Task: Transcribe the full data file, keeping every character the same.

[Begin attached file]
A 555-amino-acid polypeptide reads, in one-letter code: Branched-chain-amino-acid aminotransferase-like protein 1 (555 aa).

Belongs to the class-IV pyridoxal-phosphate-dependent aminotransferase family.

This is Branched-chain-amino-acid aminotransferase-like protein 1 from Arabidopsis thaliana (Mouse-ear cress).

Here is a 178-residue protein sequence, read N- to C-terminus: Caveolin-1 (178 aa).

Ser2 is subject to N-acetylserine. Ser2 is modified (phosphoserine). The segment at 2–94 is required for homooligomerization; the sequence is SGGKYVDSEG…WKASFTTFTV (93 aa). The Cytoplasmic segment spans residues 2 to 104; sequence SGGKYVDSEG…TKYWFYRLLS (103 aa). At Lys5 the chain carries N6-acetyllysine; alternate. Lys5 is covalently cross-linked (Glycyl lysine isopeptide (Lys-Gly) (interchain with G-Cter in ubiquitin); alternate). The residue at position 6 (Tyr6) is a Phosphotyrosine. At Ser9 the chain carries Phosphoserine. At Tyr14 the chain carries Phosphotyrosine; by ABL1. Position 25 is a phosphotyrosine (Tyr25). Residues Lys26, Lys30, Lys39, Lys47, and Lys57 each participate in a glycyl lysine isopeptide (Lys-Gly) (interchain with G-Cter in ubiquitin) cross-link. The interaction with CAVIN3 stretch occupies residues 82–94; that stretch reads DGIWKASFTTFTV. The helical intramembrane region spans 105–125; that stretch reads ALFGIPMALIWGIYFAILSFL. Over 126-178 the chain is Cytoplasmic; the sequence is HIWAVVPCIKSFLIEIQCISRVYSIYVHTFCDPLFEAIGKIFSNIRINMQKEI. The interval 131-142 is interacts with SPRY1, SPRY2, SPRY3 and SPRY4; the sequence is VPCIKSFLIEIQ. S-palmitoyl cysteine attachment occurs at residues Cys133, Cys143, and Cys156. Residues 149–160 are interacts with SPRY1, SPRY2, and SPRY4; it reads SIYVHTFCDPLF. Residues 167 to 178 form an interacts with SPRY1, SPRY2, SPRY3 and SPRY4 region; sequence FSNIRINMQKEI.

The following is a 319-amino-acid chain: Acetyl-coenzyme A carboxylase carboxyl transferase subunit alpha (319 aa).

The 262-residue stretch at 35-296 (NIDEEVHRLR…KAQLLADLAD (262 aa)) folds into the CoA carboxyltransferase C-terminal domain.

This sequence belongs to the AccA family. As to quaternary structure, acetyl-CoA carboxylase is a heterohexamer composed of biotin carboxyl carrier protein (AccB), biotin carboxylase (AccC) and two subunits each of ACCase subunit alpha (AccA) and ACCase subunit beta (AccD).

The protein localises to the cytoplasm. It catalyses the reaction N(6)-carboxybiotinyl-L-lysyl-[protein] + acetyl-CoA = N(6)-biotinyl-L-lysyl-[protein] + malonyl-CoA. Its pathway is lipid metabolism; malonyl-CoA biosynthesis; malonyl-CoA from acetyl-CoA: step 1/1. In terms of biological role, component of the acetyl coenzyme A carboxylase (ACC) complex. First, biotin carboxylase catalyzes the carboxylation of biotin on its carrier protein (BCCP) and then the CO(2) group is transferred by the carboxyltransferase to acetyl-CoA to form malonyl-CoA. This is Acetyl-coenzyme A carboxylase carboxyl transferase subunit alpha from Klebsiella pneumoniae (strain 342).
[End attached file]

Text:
A 555-amino-acid polypeptide reads, in one-letter code: Branched-chain-amino-acid aminotransferase-like protein 1 (555 aa).

Belongs to the class-IV pyridoxal-phosphate-dependent aminotransferase family.

This is Branched-chain-amino-acid aminotransferase-like protein 1 from Arabidopsis thaliana (Mouse-ear cress).

Here is a 178-residue protein sequence, read N- to C-terminus: Caveolin-1 (178 aa).

Ser2 is subject to N-acetylserine. Ser2 is modified (phosphoserine). The segment at 2–94 is required for homooligomerization; the sequence is SGGKYVDSEG…WKASFTTFTV (93 aa). The Cytoplasmic segment spans residues 2 to 104; sequence SGGKYVDSEG…TKYWFYRLLS (103 aa). At Lys5 the chain carries N6-acetyllysine; alternate. Lys5 is covalently cross-linked (Glycyl lysine isopeptide (Lys-Gly) (interchain with G-Cter in ubiquitin); alternate). The residue at position 6 (Tyr6) is a Phosphotyrosine. At Ser9 the chain carries Phosphoserine. At Tyr14 the chain carries Phosphotyrosine; by ABL1. Position 25 is a phosphotyrosine (Tyr25). Residues Lys26, Lys30, Lys39, Lys47, and Lys57 each participate in a glycyl lysine isopeptide (Lys-Gly) (interchain with G-Cter in ubiquitin) cross-link. The interaction with CAVIN3 stretch occupies residues 82–94; that stretch reads DGIWKASFTTFTV. The helical intramembrane region spans 105–125; that stretch reads ALFGIPMALIWGIYFAILSFL. Over 126-178 the chain is Cytoplasmic; the sequence is HIWAVVPCIKSFLIEIQCISRVYSIYVHTFCDPLFEAIGKIFSNIRINMQKEI. The interval 131-142 is interacts with SPRY1, SPRY2, SPRY3 and SPRY4; the sequence is VPCIKSFLIEIQ. S-palmitoyl cysteine attachment occurs at residues Cys133, Cys143, and Cys156. Residues 149–160 are interacts with SPRY1, SPRY2, and SPRY4; it reads SIYVHTFCDPLF. Residues 167 to 178 form an interacts with SPRY1, SPRY2, SPRY3 and SPRY4 region; sequence FSNIRINMQKEI.

The following is a 319-amino-acid chain: Acetyl-coenzyme A carboxylase carboxyl transferase subunit alpha (319 aa).

The 262-residue stretch at 35-296 (NIDEEVHRLR…KAQLLADLAD (262 aa)) folds into the CoA carboxyltransferase C-terminal domain.

This sequence belongs to the AccA family. As to quaternary structure, acetyl-CoA carboxylase is a heterohexamer composed of biotin carboxyl carrier protein (AccB), biotin carboxylase (AccC) and two subunits each of ACCase subunit alpha (AccA) and ACCase subunit beta (AccD).

The protein localises to the cytoplasm. It catalyses the reaction N(6)-carboxybiotinyl-L-lysyl-[protein] + acetyl-CoA = N(6)-biotinyl-L-lysyl-[protein] + malonyl-CoA. Its pathway is lipid metabolism; malonyl-CoA biosynthesis; malonyl-CoA from acetyl-CoA: step 1/1. In terms of biological role, component of the acetyl coenzyme A carboxylase (ACC) complex. First, biotin carboxylase catalyzes the carboxylation of biotin on its carrier protein (BCCP) and then the CO(2) group is transferred by the carboxyltransferase to acetyl-CoA to form malonyl-CoA. This is Acetyl-coenzyme A carboxylase carboxyl transferase subunit alpha from Klebsiella pneumoniae (strain 342).